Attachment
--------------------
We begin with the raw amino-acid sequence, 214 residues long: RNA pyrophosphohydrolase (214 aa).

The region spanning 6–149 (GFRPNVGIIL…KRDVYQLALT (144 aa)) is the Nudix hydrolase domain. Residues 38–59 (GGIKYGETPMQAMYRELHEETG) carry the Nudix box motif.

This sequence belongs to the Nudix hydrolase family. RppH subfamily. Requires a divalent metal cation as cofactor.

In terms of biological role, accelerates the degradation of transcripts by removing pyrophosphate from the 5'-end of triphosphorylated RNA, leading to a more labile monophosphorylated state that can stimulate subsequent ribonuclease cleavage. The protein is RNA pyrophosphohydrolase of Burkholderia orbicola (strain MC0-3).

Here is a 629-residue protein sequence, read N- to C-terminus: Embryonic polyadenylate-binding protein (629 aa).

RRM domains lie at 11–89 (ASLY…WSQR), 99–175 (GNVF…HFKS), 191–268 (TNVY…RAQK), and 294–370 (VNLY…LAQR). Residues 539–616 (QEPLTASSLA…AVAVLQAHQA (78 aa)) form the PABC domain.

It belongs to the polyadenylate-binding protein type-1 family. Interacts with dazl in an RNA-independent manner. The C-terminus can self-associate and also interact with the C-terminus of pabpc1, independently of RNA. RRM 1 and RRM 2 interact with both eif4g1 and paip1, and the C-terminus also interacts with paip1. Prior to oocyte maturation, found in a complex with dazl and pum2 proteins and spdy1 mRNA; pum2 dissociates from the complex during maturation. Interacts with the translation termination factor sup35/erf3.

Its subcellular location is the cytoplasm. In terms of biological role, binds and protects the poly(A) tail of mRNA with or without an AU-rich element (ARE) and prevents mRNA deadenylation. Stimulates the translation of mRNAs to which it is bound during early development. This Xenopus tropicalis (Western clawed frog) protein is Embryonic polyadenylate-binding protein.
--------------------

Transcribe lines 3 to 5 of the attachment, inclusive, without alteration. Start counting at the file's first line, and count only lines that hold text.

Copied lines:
This sequence belongs to the Nudix hydrolase family. RppH subfamily. Requires a divalent metal cation as cofactor.

In terms of biological role, accelerates the degradation of transcripts by removing pyrophosphate from the 5'-end of triphosphorylated RNA, leading to a more labile monophosphorylated state that can stimulate subsequent ribonuclease cleavage. The protein is RNA pyrophosphohydrolase of Burkholderia orbicola (strain MC0-3).

Here is a 629-residue protein sequence, read N- to C-terminus: Embryonic polyadenylate-binding protein (629 aa).